Describe urobilirubin. Bacteria in the colon deconjugates bilirubin into urobilinogen which is reabsorbed and secreted in the urine.
What causes the yellowing of jaundice? accumulation of bilirubin on body tissues
What are some causes of Hepatitis? Viral=ABCDE, autoimmune, alcoholism, drug induced
What are some sypmtoms of hepatitis? fluelike, anorexia, malaise, nausea, jaundice, pale stools, dark urine, and hepatomegaly
What causes Cirrhosis of the liver? Viruses and alcohol lead to fibrosis, which leads to loss of function.
What are 2 complications of cirrhosis? portal hypertension and liver failure
what tests are done to look for and diagnose hepatitis or cirrhosis? 1)liver function tests 2)ultrasound or CT 3)biopsy=diagnostic
What are some complications of portal hypertension? -varices, encephalopathy, ascites
What causes ascites? accumulation of fluid in the peritoneal cavity from decreased oncotic pressure.
What causes encephalopathy? toxins produced in the gut pass into the systemic circulation and cause altered CNS symptoms.
What is secreted in response to high blood sugar? endocrine=insulin
what is secreted in response to low blood sugar? endocrine=glucagon
What is secreted by the exocrine pancreas? -trypsin/chymotrypsin -lipase -amylase -bicarb
What is the etiology of pancreatitis? autodigestion of the pancreas associated with alcohol abuse and gallstones
What are symptoms of pancreatitis? steady epigastric pain, vomiting and/or fever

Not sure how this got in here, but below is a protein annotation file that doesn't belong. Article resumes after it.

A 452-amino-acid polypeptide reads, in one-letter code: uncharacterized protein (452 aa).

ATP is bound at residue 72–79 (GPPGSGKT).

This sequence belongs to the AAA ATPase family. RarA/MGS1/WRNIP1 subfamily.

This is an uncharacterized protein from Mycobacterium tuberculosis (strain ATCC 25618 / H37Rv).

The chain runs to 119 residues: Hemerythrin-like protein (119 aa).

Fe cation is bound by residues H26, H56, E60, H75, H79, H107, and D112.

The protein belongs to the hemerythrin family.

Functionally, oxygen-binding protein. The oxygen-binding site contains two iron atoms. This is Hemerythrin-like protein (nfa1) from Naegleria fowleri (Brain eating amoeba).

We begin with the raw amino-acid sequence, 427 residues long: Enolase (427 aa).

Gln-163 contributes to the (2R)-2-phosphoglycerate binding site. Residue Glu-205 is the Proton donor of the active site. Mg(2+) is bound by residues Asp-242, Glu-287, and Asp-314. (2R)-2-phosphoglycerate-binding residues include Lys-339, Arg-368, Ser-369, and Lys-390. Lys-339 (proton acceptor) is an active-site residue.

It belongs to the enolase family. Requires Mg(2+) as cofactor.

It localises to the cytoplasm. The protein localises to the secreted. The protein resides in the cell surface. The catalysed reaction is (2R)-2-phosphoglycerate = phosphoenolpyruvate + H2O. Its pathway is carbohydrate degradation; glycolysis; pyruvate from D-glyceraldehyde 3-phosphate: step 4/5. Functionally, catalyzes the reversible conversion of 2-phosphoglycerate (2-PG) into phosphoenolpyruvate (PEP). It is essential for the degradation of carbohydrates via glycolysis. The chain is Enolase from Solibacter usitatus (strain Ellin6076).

What is the function of the gall bladder? store, concentrate and secrete bile. Stores 90cc of bile.
What is cholecystitis? inflammation of the gallbladder via a blocked cystic duct
What are symptoms of cholecystitis? steady right upper quad pain radiating to the scapula precipitated by fatty foods.
WBC elevated with infections, pain or stress. Decreased in viral infections or overwhelming bacterial infections.
Hemoglobin and hematocrit decreased with gastrointestinal bleeding...symptoms depend on rate of bleeding.
Aminotransferase(AST/ALT) markers of liver injury
Alkaline phosphatase elevated with bile duct obstruction
AMylase and lipase markers of pancreas inflammation. amylase rises quicker. Lipase is elevated longer
Electrolytes Na, K, HCo3, Cl vomiting/diarrhea/dehydration decrease
stool cultures used to find bacterial or viral source of infections
What is an ERCP? combines endoscopy with the injection of iodinated contrast agent into the biliary and pancreatic ducts
What is MRCP? Non-invasive technique for evaluating the biliary and pancreatic ductal systems using magnetic resonance.
What is a HIDA scan? neutrophils and macrophages are labeled with technetium 99m albumin and administered IV-time consuming and not readily available.
Created by: emeliza87